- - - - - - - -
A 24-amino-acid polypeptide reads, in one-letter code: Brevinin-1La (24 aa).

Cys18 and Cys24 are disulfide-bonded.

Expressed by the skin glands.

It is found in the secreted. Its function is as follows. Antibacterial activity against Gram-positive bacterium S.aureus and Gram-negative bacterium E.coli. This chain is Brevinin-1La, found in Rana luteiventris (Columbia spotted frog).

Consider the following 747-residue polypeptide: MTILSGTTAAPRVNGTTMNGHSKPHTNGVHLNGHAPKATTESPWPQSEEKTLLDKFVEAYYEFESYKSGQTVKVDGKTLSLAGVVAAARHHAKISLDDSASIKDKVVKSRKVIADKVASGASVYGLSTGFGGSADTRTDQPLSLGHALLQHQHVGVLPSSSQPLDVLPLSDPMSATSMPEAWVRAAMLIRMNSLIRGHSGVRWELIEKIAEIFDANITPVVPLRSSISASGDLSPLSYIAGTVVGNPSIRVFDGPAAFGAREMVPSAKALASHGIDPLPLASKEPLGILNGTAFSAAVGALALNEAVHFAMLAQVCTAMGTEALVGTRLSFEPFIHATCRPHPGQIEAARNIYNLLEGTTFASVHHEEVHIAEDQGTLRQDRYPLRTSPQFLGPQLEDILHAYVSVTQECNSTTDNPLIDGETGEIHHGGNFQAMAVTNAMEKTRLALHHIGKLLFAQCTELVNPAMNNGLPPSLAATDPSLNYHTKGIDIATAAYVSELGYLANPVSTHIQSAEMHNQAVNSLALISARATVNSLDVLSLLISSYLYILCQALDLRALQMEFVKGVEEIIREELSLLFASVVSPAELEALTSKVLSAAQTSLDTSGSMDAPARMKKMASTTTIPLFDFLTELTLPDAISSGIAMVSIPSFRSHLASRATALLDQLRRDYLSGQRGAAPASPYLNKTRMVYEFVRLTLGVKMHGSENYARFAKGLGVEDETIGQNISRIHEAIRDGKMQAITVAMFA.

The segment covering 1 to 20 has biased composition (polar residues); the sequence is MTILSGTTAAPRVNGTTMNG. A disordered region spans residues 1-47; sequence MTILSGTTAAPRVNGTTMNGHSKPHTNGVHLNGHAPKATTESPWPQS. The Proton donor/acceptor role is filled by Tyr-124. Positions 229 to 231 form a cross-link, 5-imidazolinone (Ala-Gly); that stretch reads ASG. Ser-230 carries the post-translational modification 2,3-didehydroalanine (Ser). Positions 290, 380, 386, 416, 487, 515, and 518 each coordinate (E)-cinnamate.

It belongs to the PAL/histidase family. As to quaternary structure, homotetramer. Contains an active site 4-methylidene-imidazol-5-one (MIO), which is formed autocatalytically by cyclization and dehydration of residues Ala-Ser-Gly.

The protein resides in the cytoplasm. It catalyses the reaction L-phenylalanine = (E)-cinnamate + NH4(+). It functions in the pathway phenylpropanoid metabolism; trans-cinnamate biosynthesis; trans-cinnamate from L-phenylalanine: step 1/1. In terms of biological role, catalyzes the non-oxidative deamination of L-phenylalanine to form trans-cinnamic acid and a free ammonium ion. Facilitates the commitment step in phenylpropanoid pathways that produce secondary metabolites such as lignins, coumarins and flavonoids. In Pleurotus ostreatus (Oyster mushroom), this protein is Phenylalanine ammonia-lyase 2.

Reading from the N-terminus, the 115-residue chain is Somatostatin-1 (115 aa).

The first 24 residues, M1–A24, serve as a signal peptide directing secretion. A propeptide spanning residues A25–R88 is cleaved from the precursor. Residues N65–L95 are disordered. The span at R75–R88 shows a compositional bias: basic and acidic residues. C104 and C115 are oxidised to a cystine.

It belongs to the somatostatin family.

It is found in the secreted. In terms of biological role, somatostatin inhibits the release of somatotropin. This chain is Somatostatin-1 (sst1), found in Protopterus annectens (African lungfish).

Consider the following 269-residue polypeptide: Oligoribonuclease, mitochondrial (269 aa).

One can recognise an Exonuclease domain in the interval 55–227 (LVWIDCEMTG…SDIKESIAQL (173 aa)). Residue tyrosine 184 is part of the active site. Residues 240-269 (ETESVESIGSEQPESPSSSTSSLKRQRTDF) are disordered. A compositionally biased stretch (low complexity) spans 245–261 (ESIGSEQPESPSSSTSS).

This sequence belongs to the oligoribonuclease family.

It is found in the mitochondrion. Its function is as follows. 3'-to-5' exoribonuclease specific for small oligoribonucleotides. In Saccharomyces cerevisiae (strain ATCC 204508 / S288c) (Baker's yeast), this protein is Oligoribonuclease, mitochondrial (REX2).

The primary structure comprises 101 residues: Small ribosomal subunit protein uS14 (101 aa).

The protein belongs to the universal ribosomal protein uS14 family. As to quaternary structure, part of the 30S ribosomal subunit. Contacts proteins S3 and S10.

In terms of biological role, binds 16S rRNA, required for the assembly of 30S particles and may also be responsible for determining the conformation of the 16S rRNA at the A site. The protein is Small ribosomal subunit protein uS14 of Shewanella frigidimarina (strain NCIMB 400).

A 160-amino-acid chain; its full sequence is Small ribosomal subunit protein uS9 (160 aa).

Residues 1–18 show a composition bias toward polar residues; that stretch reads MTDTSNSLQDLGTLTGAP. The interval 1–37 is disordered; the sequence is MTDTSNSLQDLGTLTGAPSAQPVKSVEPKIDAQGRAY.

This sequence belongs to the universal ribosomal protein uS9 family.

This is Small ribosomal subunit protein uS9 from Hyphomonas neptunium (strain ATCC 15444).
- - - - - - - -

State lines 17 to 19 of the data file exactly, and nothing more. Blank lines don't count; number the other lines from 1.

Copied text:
The primary structure comprises 101 residues: Small ribosomal subunit protein uS14 (101 aa).

The protein belongs to the universal ribosomal protein uS14 family. As to quaternary structure, part of the 30S ribosomal subunit. Contacts proteins S3 and S10.

In terms of biological role, binds 16S rRNA, required for the assembly of 30S particles and may also be responsible for determining the conformation of the 16S rRNA at the A site. The protein is Small ribosomal subunit protein uS14 of Shewanella frigidimarina (strain NCIMB 400).